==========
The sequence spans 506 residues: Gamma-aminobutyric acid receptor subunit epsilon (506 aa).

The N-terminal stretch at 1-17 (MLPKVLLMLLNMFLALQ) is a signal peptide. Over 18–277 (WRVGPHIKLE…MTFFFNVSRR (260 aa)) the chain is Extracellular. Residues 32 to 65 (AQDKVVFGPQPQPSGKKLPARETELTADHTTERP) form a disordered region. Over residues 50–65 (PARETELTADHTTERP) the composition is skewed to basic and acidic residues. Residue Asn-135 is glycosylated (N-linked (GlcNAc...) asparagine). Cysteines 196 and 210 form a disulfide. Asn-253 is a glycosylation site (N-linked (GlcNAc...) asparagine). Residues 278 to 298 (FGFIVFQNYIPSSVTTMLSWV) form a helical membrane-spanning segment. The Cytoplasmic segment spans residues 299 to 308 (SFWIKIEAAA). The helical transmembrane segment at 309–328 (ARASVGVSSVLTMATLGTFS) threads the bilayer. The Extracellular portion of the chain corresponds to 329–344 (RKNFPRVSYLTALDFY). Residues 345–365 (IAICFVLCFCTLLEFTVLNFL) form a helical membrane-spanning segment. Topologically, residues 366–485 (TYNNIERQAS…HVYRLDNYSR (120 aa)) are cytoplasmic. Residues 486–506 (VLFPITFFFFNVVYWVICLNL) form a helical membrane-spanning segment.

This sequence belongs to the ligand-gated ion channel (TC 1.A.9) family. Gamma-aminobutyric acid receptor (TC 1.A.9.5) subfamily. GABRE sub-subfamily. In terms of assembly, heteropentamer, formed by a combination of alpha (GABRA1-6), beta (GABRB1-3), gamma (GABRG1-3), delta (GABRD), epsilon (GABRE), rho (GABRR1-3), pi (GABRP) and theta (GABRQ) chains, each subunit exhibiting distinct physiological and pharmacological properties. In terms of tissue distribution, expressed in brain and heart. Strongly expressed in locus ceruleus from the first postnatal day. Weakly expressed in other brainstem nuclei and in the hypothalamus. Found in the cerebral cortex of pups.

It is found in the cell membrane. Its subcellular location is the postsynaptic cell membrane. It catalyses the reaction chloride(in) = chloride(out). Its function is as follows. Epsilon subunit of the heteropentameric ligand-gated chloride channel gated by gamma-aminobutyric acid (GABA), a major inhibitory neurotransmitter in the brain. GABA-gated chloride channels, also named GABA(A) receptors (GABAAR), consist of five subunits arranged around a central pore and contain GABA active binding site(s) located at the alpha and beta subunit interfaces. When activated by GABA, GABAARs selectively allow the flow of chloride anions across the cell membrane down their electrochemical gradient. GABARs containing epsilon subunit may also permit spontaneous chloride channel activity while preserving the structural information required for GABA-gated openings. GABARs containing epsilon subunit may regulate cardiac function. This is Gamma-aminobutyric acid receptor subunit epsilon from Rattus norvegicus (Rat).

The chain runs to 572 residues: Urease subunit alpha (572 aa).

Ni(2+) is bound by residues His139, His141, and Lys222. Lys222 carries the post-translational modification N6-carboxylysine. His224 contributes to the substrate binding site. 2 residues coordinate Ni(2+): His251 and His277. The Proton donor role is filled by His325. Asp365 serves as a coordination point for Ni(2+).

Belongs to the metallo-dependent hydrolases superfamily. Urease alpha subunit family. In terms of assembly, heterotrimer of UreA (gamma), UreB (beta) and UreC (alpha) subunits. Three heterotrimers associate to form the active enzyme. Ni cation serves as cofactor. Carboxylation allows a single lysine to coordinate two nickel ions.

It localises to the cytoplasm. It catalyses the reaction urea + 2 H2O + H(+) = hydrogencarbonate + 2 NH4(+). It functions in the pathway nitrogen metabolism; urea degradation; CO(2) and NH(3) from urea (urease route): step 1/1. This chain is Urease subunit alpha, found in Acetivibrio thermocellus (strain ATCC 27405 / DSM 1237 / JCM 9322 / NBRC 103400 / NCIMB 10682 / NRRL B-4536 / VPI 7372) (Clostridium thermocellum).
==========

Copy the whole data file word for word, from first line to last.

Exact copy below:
The sequence spans 506 residues: Gamma-aminobutyric acid receptor subunit epsilon (506 aa).

The N-terminal stretch at 1-17 (MLPKVLLMLLNMFLALQ) is a signal peptide. Over 18–277 (WRVGPHIKLE…MTFFFNVSRR (260 aa)) the chain is Extracellular. Residues 32 to 65 (AQDKVVFGPQPQPSGKKLPARETELTADHTTERP) form a disordered region. Over residues 50–65 (PARETELTADHTTERP) the composition is skewed to basic and acidic residues. Residue Asn-135 is glycosylated (N-linked (GlcNAc...) asparagine). Cysteines 196 and 210 form a disulfide. Asn-253 is a glycosylation site (N-linked (GlcNAc...) asparagine). Residues 278 to 298 (FGFIVFQNYIPSSVTTMLSWV) form a helical membrane-spanning segment. The Cytoplasmic segment spans residues 299 to 308 (SFWIKIEAAA). The helical transmembrane segment at 309–328 (ARASVGVSSVLTMATLGTFS) threads the bilayer. The Extracellular portion of the chain corresponds to 329–344 (RKNFPRVSYLTALDFY). Residues 345–365 (IAICFVLCFCTLLEFTVLNFL) form a helical membrane-spanning segment. Topologically, residues 366–485 (TYNNIERQAS…HVYRLDNYSR (120 aa)) are cytoplasmic. Residues 486–506 (VLFPITFFFFNVVYWVICLNL) form a helical membrane-spanning segment.

This sequence belongs to the ligand-gated ion channel (TC 1.A.9) family. Gamma-aminobutyric acid receptor (TC 1.A.9.5) subfamily. GABRE sub-subfamily. In terms of assembly, heteropentamer, formed by a combination of alpha (GABRA1-6), beta (GABRB1-3), gamma (GABRG1-3), delta (GABRD), epsilon (GABRE), rho (GABRR1-3), pi (GABRP) and theta (GABRQ) chains, each subunit exhibiting distinct physiological and pharmacological properties. In terms of tissue distribution, expressed in brain and heart. Strongly expressed in locus ceruleus from the first postnatal day. Weakly expressed in other brainstem nuclei and in the hypothalamus. Found in the cerebral cortex of pups.

It is found in the cell membrane. Its subcellular location is the postsynaptic cell membrane. It catalyses the reaction chloride(in) = chloride(out). Its function is as follows. Epsilon subunit of the heteropentameric ligand-gated chloride channel gated by gamma-aminobutyric acid (GABA), a major inhibitory neurotransmitter in the brain. GABA-gated chloride channels, also named GABA(A) receptors (GABAAR), consist of five subunits arranged around a central pore and contain GABA active binding site(s) located at the alpha and beta subunit interfaces. When activated by GABA, GABAARs selectively allow the flow of chloride anions across the cell membrane down their electrochemical gradient. GABARs containing epsilon subunit may also permit spontaneous chloride channel activity while preserving the structural information required for GABA-gated openings. GABARs containing epsilon subunit may regulate cardiac function. This is Gamma-aminobutyric acid receptor subunit epsilon from Rattus norvegicus (Rat).

The chain runs to 572 residues: Urease subunit alpha (572 aa).

Ni(2+) is bound by residues His139, His141, and Lys222. Lys222 carries the post-translational modification N6-carboxylysine. His224 contributes to the substrate binding site. 2 residues coordinate Ni(2+): His251 and His277. The Proton donor role is filled by His325. Asp365 serves as a coordination point for Ni(2+).

Belongs to the metallo-dependent hydrolases superfamily. Urease alpha subunit family. In terms of assembly, heterotrimer of UreA (gamma), UreB (beta) and UreC (alpha) subunits. Three heterotrimers associate to form the active enzyme. Ni cation serves as cofactor. Carboxylation allows a single lysine to coordinate two nickel ions.

It localises to the cytoplasm. It catalyses the reaction urea + 2 H2O + H(+) = hydrogencarbonate + 2 NH4(+). It functions in the pathway nitrogen metabolism; urea degradation; CO(2) and NH(3) from urea (urease route): step 1/1. This chain is Urease subunit alpha, found in Acetivibrio thermocellus (strain ATCC 27405 / DSM 1237 / JCM 9322 / NBRC 103400 / NCIMB 10682 / NRRL B-4536 / VPI 7372) (Clostridium thermocellum).